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The Absolutely True Diary of a Part-time Indian by Sherman Alexie

June 25, 2012

The Absolutely Trye Diary of a Part-time Indian is based on Sherman Alexie’s childhood growing up on the Spokane Indian reservation. The protagonist, Junior, is a smart 14-year-old, but has few friends due to his various medical conditions, including seizures, a large head due to excessive spinal fluid, and near-sightedness that requires him to wear government issue glasses. His father is an alcoholic who frequently uses up gas or food money for the family on alcohol.

Junior realizes that the school on the reservation is deplorably underfunded, so he decides to transfer to a nearby school full of rich white kids. He struggles socially at the school, but slowly makes a few friends, and then joins the basketball team. Meanwhile, he is even more hated at the reservation; his friend Rowdy won’t talk to him because of his decision to go to a white school, and there is a general feeling that Junior thinks he is too good for the reservation.

Alexie details the living conditions on the reservation with a straightforwardness and lack of sentimentality, making the overwhelming poverty, alcoholism, and violence all the more heartbreaking. In addition to weaving the impact that poverty and alcohol has on Junior’s life into the story – his dad can only drive him partway to school because he runs out of gas after spending money on beer the night before; Junior gets a textbook in the reservation school that was his mother’s 30 years ago – but does not shy away from depicting catastrophic events, including Junior’s grandmother’s death when she is struck by a drunk driver, and his sister’s death in a fire after a night of drinking.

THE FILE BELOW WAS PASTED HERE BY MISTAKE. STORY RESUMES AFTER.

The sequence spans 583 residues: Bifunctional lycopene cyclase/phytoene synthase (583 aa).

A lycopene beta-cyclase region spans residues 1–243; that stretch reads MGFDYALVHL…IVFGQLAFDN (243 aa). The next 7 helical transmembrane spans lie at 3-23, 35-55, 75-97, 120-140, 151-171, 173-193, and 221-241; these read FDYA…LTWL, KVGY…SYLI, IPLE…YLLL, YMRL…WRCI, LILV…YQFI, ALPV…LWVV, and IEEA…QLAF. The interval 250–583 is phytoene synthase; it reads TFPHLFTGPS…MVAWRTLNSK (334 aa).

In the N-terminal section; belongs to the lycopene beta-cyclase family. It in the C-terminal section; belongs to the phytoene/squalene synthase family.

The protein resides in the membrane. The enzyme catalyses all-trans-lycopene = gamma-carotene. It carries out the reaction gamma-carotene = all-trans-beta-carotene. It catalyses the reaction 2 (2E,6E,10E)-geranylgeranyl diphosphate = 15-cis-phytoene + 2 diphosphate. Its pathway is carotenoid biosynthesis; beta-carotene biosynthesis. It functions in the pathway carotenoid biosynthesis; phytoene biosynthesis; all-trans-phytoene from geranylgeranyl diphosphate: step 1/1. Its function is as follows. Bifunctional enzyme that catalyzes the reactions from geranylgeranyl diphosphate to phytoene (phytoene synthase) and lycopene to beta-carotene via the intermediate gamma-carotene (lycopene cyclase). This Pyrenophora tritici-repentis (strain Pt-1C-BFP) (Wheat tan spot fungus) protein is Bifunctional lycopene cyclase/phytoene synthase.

It also shows the difficulty of traveling between the reservation and the white world outside. Once Junior decides to go outside the reservation, he is on the road to becoming more educated and successful, and to escaping the grinding poverty he has known his whole life; but he is then forfeiting any sense of belonging he once had on the reservation. There is no easy resolution to this, and while it would be easy to cast those on the reservation who taunt and belittle Junior as villains, Alexie never forgets where they are coming from. In one climactic scene, Junior’s basketball team at his new school beats the reservation school basketball team, and while he should feel elated, he looks at the faces of his former friends and realized how much this small victory would have meant to them.

Alexie is aided considerably by the cartoon illustrations by Ellen Forney, which are meant to represent Junior’s own budding interest in drawing. They add humor to a world that is considerably dark for a young adult novel. The fact that Alexie was willing to depict this world so honestly and openly in a book for teenagers is only one of the reasons the book works so well. It’s hard to talk about The Absolutely True Diary of a Part-time Indian without lapsing into cheesy inspirational speech about heartbreak and uplift, or how a poor and damaged community manages to still support and care for one another, but Part-time Indian earns its heartbreak and it’s uplift.


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